Generally greater muscle activation and co-contraction levels were recorded via superficial EMG in OA patients compared to normal subjects.[6, 9, 12, 15-18] To qualitatively validate our predictions with reported normalized EMG measurements corresponding to the same input data used in our models,[15, 16] the computed muscle forces and the normalized EMG measurements were both normalized to their maximum values during stance (Fig. 9). The predictions in absolute terms plus their relative variations matched the reported trends. Estimated values in both OA and normal groups were, however, consistently smaller than measurements at HS (Fig. 9), which may be partly due to the absence of coactivity in our FE models. Moreover, the commonly used normalization of collected EMG data to their values recorded at isometric maximal voluntary exertion should be taken with caution when applied to OA patients, as pain avoidance may reduce peak muscle activity during maximum exertion by ∼50% compared with healthy subjects. Finally, errors anticipated in superficial EMG measurements in larger and deeper muscles and in any attempt to correlate normalized EMG magnitude with active muscle force are additional factors that call for caution in such qualitative comparisons.
Due to the marked drop in hamstrings activity at the 2nd half of stance, ACL forces substantially increased in OA patients (Fig. 4). With the significant reduction in quadriceps activation at the 25% period, however, ACL forces were slightly lower in the OA group. As expected, the PCL remained slack under all conditions. The decrease in the knee adduction angle at TO dropped LCL force from 206 N in the normal subjects to 80 N in the OA model.
In keeping with changes in muscle activation patterns, the TF contact load increased only at mid-stance in OA models when compared with the normal model. Due to substantial increases in contact areas in OA models at all instances, the mean and peak contact pressures on both tibial and femoral surfaces decreased at all periods except mid-stance when they increased slightly (2%) despite much larger contact forces. The medial compartment carried 70–100% of the joint load after initial stance periods, which agrees with reported estimates.[8, 25] Any varus alignment in OA subjects[8, 25] could further increase the medial share of joint loading. The disagreement with the estimate of equal lateral/medial load sharing by Mononen et al.[28, 29] is due partly to their valgus orientation during stance.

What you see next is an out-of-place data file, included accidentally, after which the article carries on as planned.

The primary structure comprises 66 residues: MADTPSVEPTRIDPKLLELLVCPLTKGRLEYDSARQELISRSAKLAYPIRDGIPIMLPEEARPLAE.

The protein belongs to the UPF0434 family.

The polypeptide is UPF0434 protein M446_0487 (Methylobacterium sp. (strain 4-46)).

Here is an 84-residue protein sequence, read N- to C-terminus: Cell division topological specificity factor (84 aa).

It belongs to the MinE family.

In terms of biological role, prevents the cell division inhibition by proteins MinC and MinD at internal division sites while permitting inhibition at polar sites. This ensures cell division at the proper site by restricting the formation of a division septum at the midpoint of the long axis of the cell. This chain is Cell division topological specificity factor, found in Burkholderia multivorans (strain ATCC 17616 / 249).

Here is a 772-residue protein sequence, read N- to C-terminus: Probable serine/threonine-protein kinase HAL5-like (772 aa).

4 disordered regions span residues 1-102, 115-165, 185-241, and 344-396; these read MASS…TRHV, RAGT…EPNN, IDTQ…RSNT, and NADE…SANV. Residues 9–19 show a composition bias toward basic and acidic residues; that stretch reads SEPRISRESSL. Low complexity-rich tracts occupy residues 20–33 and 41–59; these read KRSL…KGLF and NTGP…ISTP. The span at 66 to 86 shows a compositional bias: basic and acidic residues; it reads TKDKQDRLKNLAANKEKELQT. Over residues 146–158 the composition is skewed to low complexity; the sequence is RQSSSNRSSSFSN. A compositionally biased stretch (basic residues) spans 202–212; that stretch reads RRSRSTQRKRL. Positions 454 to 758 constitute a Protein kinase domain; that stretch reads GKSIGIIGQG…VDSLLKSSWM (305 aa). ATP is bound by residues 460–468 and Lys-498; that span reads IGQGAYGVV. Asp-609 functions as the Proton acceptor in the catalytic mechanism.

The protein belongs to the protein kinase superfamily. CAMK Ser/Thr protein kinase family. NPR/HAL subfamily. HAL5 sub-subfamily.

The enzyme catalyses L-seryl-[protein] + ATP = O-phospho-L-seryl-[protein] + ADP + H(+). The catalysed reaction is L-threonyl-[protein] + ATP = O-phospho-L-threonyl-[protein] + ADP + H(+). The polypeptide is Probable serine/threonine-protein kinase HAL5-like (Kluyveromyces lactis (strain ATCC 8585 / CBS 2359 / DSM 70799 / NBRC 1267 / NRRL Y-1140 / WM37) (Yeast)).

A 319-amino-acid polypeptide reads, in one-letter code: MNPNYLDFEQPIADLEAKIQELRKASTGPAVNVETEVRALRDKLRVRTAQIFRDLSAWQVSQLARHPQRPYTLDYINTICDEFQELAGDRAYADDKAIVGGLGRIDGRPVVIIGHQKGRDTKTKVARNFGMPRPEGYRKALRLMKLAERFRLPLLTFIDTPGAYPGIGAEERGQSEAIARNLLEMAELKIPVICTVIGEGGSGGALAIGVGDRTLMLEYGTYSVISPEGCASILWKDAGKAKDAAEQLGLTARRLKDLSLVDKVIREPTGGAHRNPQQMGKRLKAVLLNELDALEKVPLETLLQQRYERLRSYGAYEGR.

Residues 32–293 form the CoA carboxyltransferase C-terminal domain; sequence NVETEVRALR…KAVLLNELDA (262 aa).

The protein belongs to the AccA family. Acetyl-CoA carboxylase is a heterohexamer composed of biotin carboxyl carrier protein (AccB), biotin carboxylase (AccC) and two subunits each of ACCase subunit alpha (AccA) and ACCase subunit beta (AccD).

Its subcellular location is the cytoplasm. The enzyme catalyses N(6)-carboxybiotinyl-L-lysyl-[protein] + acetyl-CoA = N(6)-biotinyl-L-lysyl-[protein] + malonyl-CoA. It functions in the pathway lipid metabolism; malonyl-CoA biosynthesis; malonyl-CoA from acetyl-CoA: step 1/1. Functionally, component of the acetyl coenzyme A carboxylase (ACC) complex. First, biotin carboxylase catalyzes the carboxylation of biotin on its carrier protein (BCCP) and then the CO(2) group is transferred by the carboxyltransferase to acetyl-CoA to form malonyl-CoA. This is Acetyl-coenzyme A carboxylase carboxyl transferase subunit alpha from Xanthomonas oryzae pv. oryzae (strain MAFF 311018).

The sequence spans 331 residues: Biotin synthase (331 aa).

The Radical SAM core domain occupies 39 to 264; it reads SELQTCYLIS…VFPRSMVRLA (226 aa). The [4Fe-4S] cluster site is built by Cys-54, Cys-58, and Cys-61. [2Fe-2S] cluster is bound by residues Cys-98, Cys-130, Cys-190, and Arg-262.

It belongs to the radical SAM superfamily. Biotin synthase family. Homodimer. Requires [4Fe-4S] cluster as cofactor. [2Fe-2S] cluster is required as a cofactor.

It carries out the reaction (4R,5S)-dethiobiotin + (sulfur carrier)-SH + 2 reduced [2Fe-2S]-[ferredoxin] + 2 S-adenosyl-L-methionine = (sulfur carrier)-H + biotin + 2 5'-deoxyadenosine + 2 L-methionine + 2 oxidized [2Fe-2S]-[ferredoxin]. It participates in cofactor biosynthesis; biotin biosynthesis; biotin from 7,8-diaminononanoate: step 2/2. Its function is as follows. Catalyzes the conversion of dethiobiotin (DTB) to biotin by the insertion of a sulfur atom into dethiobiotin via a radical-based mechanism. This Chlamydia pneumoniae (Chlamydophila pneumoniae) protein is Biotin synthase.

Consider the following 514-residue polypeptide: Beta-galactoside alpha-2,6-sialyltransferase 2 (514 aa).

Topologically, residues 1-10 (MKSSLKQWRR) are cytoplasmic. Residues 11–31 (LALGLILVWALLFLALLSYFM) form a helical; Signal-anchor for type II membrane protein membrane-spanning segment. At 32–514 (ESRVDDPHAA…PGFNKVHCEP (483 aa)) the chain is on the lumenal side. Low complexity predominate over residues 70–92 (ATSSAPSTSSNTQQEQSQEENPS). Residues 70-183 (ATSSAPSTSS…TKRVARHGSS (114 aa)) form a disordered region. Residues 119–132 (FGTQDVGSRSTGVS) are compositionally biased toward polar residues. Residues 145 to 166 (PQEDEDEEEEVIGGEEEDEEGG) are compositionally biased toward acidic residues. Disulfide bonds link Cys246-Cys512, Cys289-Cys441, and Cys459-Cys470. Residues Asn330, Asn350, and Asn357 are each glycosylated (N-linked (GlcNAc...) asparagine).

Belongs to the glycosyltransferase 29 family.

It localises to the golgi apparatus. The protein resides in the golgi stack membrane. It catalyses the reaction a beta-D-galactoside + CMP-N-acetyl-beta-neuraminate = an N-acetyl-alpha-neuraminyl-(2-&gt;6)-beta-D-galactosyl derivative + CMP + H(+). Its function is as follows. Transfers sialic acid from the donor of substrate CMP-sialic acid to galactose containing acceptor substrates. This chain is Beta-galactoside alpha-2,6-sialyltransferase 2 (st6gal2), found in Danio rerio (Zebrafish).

Deterioration in cartilage and menisci properties in OA models did not influence muscle, contact, and ligament forces, but substantially increased contact areas that further reduced mean and peak contact pressures. This effect was evident even in mid-stance when despite larger contact forces, peak and mean contact pressures dropped substantially (Fig. 7). In parallel, the portion of contact load transmitted via the menisci increased in OA models. Deterioration in material properties increased, as expected, the superficial and deep cartilage strains in OA models (Fig. 8). Markedly larger strains at the deep zone were predicted that could be related to the existing stiffness gradient. This bone–cartilage junction is reported as the site of horizontal split fractures during daily activities and impact loads.[56, 57] These results are in agreement with earlier FE model studies.[58, 59]
Our work has limitations. Co-activity in muscle exertions was not considered. Identical musculature (no atrophy) was also assumed in both OA and normal subjects. The material deterioration expected with OA[19, 21] was simulated sequentially by reductions in matrix and fibril dynamic moduli and tissue compressibility. Larger reductions in moduli were attempted but aborted due to convergence problems in our simulations. The cartilage thickness in TF and PF joints were left unchanged in OA models. Identical lower-extremity geometry was used for both groups. Our results depended on the measured kinematics–kinetics used as input data. Despite disagreements in the literature on the effect of OA during gait, the results of Astephen were used due to the large number of subjects, the complete data on rotations and moments at the ankle, knee, and hip, and the collected EMG values.
In summary, OA-associated alterations in rotations and moments at lower extremity joints recorded during gait influenced activation levels in lower extremity musculature and contact forces-stresses and stresses-strains in knee articular cartilage. Reductions in mean and peak contact stresses and increases in tissue strains and load transfer via menisci are partly due to altered kinetics–kinematics of gait and partly due to deterioration in cartilage material properties in OA patients.
The work was supported by a grant from the Natural Sciences and Engineering Research Council of Canada (NSERC-Canada).